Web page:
A dedicated duo: study and elite rowing
Being an elite athlete comes with its advantages and disadvantages. Like any job, or study, there are time commitments, pressures and stress. But many elite athletes combine their professional-level rowing commitments with other work or study. Here is a look at how they do it and why they find it important.
Most elite athletes spend 3-6 hours training a day, six days a week. It can be difficult to find time to study, or even to have the energy. But studying can also provide distraction from training stresses, engage the brain and help to develop a career.
Kerri Gowler of the New Zealand women’s pair is studying psychology at Massey University. For Gowler, studying provides a nice distraction.
“When I’m tired sometimes I would rather nap or do other things than study, but I really enjoy going home and learning about something different and switching off from rowing,” Gowler says.
Fellow Kiwi teammate Tom Mackintosh is studying international business at Massey University and thinks that it contributes several other key advantages.
“Studying opens up other ways of thinking and problem solving, and this has helped me in the boat in many different ways,” he says.
But the rigors of combining an academic life with elite sport take a tremendous amount of dedication and time. In another corner of the world, Dutch Olympic Champion Maaike Head speaks about some of the challenges she faced and how she overcame them.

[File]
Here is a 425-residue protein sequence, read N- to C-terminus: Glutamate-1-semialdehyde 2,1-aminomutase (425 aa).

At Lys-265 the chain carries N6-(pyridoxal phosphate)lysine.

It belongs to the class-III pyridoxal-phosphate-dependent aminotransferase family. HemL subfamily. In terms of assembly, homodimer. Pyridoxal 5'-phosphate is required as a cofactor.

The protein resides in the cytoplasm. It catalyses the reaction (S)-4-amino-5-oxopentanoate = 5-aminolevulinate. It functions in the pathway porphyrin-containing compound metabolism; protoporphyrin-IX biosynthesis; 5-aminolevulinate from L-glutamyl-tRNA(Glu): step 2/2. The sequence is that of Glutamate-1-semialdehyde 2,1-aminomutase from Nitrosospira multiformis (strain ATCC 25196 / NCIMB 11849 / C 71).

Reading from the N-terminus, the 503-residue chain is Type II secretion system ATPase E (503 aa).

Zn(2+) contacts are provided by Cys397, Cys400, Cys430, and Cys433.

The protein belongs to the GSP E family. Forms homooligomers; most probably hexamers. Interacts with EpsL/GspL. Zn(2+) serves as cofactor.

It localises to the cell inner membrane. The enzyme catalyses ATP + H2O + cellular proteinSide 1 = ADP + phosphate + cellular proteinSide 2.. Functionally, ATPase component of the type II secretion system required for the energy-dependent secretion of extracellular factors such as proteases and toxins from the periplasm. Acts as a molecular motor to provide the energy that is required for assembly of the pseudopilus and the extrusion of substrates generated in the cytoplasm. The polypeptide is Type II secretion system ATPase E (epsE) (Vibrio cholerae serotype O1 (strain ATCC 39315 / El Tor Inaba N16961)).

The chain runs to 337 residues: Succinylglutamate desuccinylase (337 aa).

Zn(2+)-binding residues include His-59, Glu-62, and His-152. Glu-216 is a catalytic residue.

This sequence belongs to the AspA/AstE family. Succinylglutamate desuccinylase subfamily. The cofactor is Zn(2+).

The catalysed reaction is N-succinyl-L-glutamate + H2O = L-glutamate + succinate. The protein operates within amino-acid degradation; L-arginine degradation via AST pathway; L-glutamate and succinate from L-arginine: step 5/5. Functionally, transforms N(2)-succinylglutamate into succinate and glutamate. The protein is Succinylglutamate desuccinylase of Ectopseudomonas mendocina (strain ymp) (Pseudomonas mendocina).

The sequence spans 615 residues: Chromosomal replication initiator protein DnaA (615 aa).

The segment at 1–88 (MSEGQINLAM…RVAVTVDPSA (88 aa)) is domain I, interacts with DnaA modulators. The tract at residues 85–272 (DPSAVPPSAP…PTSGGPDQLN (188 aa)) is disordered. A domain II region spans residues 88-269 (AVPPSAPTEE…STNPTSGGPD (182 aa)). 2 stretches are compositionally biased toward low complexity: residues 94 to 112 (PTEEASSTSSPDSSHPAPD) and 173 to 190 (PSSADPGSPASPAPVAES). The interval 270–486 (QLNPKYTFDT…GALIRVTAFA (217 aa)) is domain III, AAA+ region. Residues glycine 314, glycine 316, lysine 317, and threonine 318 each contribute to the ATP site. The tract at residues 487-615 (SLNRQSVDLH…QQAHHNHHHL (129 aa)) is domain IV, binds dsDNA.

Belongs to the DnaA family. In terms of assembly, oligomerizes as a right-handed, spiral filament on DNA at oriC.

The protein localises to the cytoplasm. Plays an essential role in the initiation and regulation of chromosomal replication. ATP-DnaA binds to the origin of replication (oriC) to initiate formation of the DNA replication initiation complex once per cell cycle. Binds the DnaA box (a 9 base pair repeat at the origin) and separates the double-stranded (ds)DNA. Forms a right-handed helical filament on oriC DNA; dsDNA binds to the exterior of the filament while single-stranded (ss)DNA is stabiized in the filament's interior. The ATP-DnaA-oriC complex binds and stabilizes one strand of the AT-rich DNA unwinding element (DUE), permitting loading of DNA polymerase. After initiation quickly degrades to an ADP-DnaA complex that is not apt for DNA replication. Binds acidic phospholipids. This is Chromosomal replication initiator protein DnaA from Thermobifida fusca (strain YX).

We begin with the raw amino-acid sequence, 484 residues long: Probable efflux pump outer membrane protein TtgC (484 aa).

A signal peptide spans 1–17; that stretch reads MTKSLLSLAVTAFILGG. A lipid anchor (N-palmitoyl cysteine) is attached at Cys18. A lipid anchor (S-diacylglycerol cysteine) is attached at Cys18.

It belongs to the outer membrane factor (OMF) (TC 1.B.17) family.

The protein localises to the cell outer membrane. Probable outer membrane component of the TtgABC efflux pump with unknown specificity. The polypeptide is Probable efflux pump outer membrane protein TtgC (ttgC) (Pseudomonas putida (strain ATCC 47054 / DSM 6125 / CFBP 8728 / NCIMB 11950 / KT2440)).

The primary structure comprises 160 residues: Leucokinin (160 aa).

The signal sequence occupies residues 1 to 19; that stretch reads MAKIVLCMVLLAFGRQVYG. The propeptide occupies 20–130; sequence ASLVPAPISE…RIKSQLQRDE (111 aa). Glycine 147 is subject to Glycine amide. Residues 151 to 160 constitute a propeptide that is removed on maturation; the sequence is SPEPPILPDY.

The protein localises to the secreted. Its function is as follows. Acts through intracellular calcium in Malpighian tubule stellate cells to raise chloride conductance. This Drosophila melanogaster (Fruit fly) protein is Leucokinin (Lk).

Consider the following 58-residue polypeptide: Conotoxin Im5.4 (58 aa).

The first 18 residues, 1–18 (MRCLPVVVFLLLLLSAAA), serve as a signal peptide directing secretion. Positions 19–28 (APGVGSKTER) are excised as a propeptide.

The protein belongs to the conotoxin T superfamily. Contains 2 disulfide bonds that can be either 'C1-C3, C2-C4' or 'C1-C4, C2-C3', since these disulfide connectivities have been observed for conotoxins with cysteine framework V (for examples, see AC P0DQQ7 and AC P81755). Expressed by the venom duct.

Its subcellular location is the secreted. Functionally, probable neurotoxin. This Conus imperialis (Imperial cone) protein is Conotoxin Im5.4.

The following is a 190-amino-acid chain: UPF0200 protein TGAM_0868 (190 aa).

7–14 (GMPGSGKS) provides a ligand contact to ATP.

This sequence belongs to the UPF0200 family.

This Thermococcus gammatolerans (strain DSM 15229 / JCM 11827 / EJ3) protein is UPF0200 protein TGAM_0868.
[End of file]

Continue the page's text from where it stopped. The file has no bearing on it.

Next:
“It was really important for me that Josy (head coach) gave me the space to do it. He knew how important it was for me,” Head says.
Head was studying to become a doctor and completed her internships in the Olympic cycle leading up to the Rio Olympic Games. They made a schedule for her to finish her studies a year and a half before Rio. After that she would go back to full-time rowing before the Games.
“You need flexible people around you,” she says. “Flexible coach, flexible teammates, and flexible people at the university.” One piece of advice she gives is that it is possible to create those situations around you, to build up your support.
“I tried to figure out who was responsible for planning at the university and explained my situation. Most people don’t understand what being an athlete is. I told them, I want to win an Olympic medal, but I need you (to help) in order to be able to do that.”
Gowler’s main piece of advice is to have good time management. “Plan ahead to get things done earlier, so you don’t have the extra pressure of assignments or tests during a trial period,” she says.
And Mackintosh focuses on taking it one step at a time. “My main challenge was coming back from an overseas trip and being about six weeks behind on coursework. Keep chipping away at the lectures. A few hours here and there go a long way.”
But for all athletes, studying allows them a path in the future. “You never know when your athletic career may come to an end, so having another option in place is pretty key,” Gowler says.
“I think it is so very important that you have something else to do once you’re done,” Head says. “Many people only focus on what is now. But I always had the long-term vision. I knew I was going to quit rowing and if I had waited too long, I never would have become a surgeon.”
Quotes and information from New Zealand thanks to Jackie Kiddle (Rowing New Zealand)